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A new study is prompting some to question police procedures and whether they're unfairly targeting Boston's black residents.
The analysis was done by two independent researchers and the American Civil Liberties Union. They reviewed more than 200,000 of what are known as "field interrogation and observation" reports, or FIOs, which police file after they stop, question, search or simply observe someone.
According to the analysis, between 2007 and 2010, more than 60 percent of those encounters were with African-Americans — in a city that's only 24 percent black. Boston police say they're focusing on gang members and trying to make high crime neighborhoods safer. But critics say there's evidence of troubling racial bias.
Rev. Mark Scott, associate pastor at the Azusa Christian Community in Dorchester. He has served as the associate director for outreach in the White House Office of Faith-Based and Community Initiatives and the director of the Ella J. Baker House, a faith-based settlement house in Dorchester.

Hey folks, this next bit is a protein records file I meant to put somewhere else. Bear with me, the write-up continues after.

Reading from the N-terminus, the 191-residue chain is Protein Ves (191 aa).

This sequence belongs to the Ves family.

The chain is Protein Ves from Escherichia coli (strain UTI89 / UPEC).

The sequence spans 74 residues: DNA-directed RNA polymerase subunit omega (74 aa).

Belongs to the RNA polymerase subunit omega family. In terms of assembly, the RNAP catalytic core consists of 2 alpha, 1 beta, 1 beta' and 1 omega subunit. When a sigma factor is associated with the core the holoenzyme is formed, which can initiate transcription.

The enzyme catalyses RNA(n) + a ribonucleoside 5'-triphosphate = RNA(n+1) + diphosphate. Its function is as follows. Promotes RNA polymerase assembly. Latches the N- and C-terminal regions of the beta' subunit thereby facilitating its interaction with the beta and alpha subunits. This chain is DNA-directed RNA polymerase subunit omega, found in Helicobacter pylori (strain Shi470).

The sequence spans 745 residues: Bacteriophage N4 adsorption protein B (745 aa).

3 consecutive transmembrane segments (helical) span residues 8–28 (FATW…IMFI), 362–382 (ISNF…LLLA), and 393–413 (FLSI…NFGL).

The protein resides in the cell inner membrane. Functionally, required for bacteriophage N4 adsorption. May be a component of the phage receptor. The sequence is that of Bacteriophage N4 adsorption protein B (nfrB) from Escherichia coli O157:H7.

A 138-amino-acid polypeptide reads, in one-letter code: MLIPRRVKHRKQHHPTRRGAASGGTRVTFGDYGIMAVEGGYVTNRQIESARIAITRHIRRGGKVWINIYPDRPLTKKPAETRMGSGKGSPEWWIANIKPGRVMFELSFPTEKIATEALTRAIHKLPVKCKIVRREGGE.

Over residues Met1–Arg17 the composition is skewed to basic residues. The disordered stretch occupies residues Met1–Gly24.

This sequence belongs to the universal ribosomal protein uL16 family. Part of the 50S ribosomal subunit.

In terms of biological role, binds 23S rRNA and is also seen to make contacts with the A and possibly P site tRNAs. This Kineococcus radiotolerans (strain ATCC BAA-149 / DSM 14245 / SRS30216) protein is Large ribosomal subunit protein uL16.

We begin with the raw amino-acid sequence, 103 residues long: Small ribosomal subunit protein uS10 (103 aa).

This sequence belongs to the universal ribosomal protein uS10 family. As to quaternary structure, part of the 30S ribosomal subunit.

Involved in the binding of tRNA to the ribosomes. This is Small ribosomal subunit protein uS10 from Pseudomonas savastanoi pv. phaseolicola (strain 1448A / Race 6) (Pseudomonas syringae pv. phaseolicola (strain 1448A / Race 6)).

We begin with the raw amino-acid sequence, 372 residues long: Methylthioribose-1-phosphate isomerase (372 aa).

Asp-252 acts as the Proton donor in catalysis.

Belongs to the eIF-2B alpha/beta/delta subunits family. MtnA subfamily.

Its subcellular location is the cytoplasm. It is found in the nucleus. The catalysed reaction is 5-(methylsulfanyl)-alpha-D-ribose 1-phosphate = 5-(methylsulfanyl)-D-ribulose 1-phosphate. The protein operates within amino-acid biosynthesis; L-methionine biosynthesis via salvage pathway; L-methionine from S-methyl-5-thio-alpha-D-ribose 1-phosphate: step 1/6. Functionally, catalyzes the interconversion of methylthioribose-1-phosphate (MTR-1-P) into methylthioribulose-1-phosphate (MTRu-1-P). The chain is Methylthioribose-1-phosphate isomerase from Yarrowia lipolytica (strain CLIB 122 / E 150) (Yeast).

- "The racial disparities are clear in the analysis, published Wednesday, that was done by two independent researchers and the American Civil Liberties Union. They reviewed more than 200,000 of what are known as “field interrogation and observation” (FIO) reports — forms officers file after they come in contact with or observe someone."
- "Commissioner William Evans defended the department, and said that officers focused on high-crime areas and individuals with gang affiliations and criminal records. He noted that the data were years old, but acknowledged the racial disparity in encounters with Boston police."
- "Researchers found that, even after controlling for crime, stop-and-frisk encounters were more likely to occur in the city’s traditionally black neighborhoods — with more than 100,000 of the stops occurring in minority-rich neighborhoods of Roxbury, Dorchester and Mattapan — than in traditionally white parts of the city."
This segment aired on October 9, 2014.
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